By: Alice Munro
Format/Source: Paperback; my purchase
Spanning almost thirty years and settings that range from big cities to small towns and farmsteads of rural Canada, this magnificent collection brings together twenty-eight stories by a writer of unparalleled wit, generosity, and emotional power. In her Selected Stories, Alice Munro makes lives that seem small unfold until they are revealed to be as spacious as prairies and locates the moments of love and betrayal, desire and forgiveness, that change those lives forever. To read these stories–about a traveling salesman and his children on an impromptu journey; an abandoned woman choosing between seduction and solitude–is to succumb to the spell of a writer who enchants her readers utterly even as she restores them to their truest selves.
This was actually the first collection of stories by Alice Munro that I bought, but I ended up reading all the other books by her that I bought afterwards before finally getting around to this book. I had picked this book up shortly after it was announced that she won the Nobel Prize in Literature; I thought it would be a good place to start as I had never read any of her stories. Well, now that I’ve exhausted all of the collections on my TBR pile, I finally turned to read this one 😉
To be honest, I didn’t find this collection as exciting or as poignant as those in Hateship, Friendship, Courtship, Loveship, Marriage (review) or Runaway (review). Unlike those titles, the stories in this collection felt a bit more remote, I found I couldn’t quite relate to these characters’ experiences or really feel for the characters at all. I’m not sure if it’s because of the setting or the time period in which many of these stories are set in–almost all of these stories are set in rural Canada in the early to mid-twentieth century–or it’s just that their experiences are just too foreign for me to truly understand, the themes of the story bogged down by their everyday lives as opposed to heightening it. But I found as the stories progressed, they begin to take on complicated relationships and other elements that I’ve seen in her later stories (e.g. “Lichen”), so I’m thinking maybe her early works are just remarkably different from her later ones.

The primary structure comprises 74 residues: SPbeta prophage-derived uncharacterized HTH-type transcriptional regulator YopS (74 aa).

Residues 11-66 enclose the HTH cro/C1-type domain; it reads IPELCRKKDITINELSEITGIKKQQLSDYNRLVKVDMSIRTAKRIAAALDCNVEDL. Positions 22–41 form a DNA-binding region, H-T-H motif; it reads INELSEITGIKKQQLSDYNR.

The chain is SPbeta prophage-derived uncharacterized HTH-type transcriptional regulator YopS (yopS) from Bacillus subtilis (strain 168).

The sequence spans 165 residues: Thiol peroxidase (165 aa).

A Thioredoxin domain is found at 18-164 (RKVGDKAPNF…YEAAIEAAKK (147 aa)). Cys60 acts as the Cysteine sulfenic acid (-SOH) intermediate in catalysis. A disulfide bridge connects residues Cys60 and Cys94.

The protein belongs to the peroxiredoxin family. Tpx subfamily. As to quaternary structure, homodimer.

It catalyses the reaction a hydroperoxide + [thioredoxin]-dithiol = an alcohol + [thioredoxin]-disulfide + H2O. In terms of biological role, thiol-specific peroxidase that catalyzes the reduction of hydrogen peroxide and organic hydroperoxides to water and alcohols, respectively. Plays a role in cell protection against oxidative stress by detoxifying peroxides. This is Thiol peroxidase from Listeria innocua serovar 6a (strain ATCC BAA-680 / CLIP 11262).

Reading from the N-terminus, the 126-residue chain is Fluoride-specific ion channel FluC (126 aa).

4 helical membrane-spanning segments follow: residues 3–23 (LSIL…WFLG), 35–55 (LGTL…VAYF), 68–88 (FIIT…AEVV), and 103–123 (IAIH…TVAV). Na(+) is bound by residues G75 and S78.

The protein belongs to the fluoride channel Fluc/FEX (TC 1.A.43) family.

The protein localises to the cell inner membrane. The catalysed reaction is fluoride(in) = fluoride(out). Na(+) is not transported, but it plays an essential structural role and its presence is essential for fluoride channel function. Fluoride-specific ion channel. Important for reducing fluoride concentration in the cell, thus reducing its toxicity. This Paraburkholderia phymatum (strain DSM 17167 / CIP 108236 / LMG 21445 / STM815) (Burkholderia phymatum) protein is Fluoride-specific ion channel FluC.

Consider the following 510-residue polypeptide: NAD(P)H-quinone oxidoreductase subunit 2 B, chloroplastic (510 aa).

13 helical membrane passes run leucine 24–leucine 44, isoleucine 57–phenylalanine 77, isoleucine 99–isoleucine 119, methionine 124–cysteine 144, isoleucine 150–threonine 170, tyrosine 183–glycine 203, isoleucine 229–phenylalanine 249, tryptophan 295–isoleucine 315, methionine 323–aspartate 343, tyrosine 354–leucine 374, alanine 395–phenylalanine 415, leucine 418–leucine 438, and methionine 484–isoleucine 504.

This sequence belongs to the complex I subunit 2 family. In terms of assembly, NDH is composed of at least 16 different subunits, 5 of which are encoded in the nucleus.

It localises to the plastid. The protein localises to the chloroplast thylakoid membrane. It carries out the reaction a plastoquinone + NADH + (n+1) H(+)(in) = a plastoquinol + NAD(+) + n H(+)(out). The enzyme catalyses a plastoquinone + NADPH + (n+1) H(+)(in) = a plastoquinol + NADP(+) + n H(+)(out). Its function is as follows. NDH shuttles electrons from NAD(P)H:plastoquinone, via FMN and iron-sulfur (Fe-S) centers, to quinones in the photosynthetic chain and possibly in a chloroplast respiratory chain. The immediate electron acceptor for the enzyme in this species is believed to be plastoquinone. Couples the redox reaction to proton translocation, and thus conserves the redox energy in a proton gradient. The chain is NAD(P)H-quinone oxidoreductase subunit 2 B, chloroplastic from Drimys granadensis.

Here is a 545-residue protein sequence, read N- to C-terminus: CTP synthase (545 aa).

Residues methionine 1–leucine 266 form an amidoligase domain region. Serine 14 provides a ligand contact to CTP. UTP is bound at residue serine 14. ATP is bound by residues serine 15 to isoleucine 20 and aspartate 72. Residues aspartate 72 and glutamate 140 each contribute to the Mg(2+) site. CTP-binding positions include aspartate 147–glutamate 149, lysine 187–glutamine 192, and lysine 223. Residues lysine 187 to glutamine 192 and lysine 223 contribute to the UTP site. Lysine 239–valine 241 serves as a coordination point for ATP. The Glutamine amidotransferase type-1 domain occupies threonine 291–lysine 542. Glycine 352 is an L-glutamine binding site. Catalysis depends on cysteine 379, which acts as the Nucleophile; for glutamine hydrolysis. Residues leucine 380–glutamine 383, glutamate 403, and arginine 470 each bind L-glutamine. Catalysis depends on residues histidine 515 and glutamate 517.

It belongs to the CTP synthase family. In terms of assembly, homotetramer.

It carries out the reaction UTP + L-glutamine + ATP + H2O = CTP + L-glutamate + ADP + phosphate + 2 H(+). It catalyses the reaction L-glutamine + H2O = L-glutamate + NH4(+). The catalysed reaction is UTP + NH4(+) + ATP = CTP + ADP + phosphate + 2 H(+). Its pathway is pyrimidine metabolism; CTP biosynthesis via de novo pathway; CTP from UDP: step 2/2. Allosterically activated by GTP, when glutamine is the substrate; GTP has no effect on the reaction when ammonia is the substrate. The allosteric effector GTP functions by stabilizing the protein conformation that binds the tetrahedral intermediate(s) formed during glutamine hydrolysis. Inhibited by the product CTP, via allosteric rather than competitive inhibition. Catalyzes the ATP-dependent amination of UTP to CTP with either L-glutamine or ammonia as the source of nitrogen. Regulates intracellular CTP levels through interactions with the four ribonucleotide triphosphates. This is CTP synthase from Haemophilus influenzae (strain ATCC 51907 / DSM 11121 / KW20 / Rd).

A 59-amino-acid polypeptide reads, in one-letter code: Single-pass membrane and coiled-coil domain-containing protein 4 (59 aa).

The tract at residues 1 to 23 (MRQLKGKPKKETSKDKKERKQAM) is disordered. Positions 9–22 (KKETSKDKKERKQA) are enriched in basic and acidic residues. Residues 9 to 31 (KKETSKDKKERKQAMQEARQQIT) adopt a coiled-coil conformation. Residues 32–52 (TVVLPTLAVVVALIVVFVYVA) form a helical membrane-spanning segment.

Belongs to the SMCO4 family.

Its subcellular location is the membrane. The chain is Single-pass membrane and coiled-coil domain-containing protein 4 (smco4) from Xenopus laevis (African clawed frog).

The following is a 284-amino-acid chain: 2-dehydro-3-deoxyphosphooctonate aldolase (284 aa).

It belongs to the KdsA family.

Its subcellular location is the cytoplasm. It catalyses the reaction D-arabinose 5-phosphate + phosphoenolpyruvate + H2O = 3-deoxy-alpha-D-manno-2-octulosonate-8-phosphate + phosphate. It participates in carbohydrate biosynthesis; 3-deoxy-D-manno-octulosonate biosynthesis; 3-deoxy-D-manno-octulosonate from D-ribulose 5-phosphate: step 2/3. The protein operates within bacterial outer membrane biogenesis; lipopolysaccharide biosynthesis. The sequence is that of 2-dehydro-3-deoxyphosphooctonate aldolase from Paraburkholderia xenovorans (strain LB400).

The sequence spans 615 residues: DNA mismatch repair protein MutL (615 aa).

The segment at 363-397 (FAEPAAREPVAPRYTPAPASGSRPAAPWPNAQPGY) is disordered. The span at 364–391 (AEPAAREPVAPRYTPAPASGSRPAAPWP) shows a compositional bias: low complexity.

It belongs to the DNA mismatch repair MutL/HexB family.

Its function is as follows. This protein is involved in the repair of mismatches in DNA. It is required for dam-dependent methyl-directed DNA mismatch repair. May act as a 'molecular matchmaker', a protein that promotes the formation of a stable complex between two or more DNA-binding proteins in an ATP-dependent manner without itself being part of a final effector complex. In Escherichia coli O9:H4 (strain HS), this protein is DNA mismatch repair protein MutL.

Suffice to say there were a number of stories that I read and enjoyed from this collection: “Postcards”, “The Turkey Season”, “The Moons of Jupiter”, and “Carried Away” just to name a few. Despite of the time period, many of these stories are familiar in themes found in her later stories: themes of discontent, people and situations not quite what they seem, relationships falling apart (this happens a lot in these stories, it can bit a bit depressing, really), disappointment. I thought “The Albanian Virgin” was also a really interesting story because it’s the only story I’ve read from her to date that’s not set in North America; I thought that was intriguing and it really stood out in my mind.
Overall, I’m glad to have finally read Selected Stories because I’m not sure if I would’ve wandered into the earlier half of her bibliography. It’s a bit of a mixed bag though, some stories are more interesting than others, at least in my experience. If you’re interested in reading Alice Munro’s books, I’d recommend checking out her later collections first before venturing to this one as I felt it was quite different.